Passengers can sometimes find deals in August or September.
DAVID GOODMAN, Associated Press
Book early and fly late to beat rising airfares
- Article by: JOHN EWOLDT
- Star Tribune
- June 19, 2012 - 5:01 PM
Leah Noel of St. Paul has reached her tipping point. At $400 a ticket for airfare from MSP to Pittsburgh, she's considering driving 16 hours each way for her family to see her husband's parents rather than pay $1,600 for four round-trip fares. "We can save $1,000 if we drive," she said.
Last year, she paid about $300 per ticket to Pittsburgh, and two years ago it was $250, Noel said. She checked four airlines, alternate airports and flights with stops, but all of the fares were $400 to $500 per ticket.
Many domestic fliers are discovering that $400 is the new $300. It's getting harder to fly from MSP to almost anywhere for under $400, said travel guru Terry Trippler. "You can get to Chicago for less but not to Las Vegas anymore," he said. "The $198 round-trip fares are gone."
The reason prices have gone up is fewer seats on fewer flights but the same number of fliers, said Peter Greenberg, travel editor for CBS News. "If you don't believe me, ask yourself when was the last time you flew when it wasn't a full flight?" Many people assume that prices are up due to higher fuel costs, but those costs are about the same as last year, Greenberg said.
We're also our own enemies, with most of us willing to pay up to $500 for a domestic ticket, according to a Travel Leaders Group survey. Eighteen percent of those surveyed said $600 was their tipping point. Only a funeral, medical need or wedding could make people pay more than their self-imposed limit, according to the survey.
You can try to beat the system.
Flexible travelers willing to add stops and fly midweek can pay less than $400, but the cheapest airfares have risen by 18 percent between January 2011 and May 2012, according to Rick Seaney at Farecompare.com.
Those who can wait until August to travel should see lower fares. Most families crunch their summer air travel into June and July. "Families willing to delay air travel until mid-August or so can save 20 percent or more," said Tom Parsons, CEO of Bestfares.com.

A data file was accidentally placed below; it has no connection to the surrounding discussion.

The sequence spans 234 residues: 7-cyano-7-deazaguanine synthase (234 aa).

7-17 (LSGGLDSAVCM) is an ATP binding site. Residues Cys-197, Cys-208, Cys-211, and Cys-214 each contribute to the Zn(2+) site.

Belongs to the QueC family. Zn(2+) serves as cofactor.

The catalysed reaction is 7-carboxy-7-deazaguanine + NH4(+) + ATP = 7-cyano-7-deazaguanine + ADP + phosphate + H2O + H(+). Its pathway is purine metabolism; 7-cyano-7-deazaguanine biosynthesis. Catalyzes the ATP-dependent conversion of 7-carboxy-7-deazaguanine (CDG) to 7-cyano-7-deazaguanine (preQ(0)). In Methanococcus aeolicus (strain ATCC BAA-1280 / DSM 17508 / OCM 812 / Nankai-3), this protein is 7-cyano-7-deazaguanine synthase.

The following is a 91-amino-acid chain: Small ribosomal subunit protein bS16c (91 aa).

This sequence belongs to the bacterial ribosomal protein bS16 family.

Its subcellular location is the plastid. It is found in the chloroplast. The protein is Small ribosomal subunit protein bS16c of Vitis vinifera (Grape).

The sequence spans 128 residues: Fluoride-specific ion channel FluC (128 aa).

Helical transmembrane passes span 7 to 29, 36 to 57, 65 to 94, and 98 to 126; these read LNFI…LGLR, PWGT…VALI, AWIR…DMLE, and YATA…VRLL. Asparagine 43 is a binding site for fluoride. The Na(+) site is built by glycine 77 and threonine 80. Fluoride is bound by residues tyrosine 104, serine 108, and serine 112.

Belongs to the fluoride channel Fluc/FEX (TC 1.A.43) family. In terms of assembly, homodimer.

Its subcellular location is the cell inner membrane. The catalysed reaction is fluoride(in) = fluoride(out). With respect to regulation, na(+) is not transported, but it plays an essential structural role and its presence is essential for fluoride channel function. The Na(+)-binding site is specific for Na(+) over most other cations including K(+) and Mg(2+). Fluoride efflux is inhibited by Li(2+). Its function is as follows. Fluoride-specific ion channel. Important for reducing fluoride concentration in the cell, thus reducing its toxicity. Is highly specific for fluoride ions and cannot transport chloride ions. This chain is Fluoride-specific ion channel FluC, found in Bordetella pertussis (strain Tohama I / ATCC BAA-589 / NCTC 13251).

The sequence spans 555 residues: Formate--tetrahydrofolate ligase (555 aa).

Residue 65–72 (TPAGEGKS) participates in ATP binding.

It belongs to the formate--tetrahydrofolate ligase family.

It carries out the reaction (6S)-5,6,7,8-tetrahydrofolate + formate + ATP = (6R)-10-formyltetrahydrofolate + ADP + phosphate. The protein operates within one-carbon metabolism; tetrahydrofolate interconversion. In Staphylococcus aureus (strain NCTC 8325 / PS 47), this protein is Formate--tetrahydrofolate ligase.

WAYS TO SAVE
Delay summer travel until August or September. Watch for sales this month for travel in August or later. September is especially slow after school starts.
Depart from airports in Duluth or Rochester if flying to Europe. In a recent check, Parsons said, a traveler could have saved $150 by flying from Rochester to London on Delta instead of from MSP.
Fly Tuesdays and Wednesdays instead of Fridays and Sundays. The kids are out of school anyway and parents can enjoy a shorter workweek by returning to work on a Thursday.
Shop for fares on Tuesdays or Wednesdays. Sale fares are posted then and competitors have had time to match or beat them, according to Parsons. Still, sale fares can pop up almost any weekday, so keep your eyes open.
Call airline reservations for prices. Don't limit your search to online, said Greenberg. Airlines often have last-minute cancellations and reservationists are the first to know about those.
Take advantage of the 24-hour cancellation policy. Nearly all airlines allow cancellations and refunds of reservations within 24 hours of booking, even on nonrefundable fares. Making a reservation prevents the airline from raising the fare several hours later when you return to the search on the same computer.
Check low fares at budget airlines including Spirit and Southwest.
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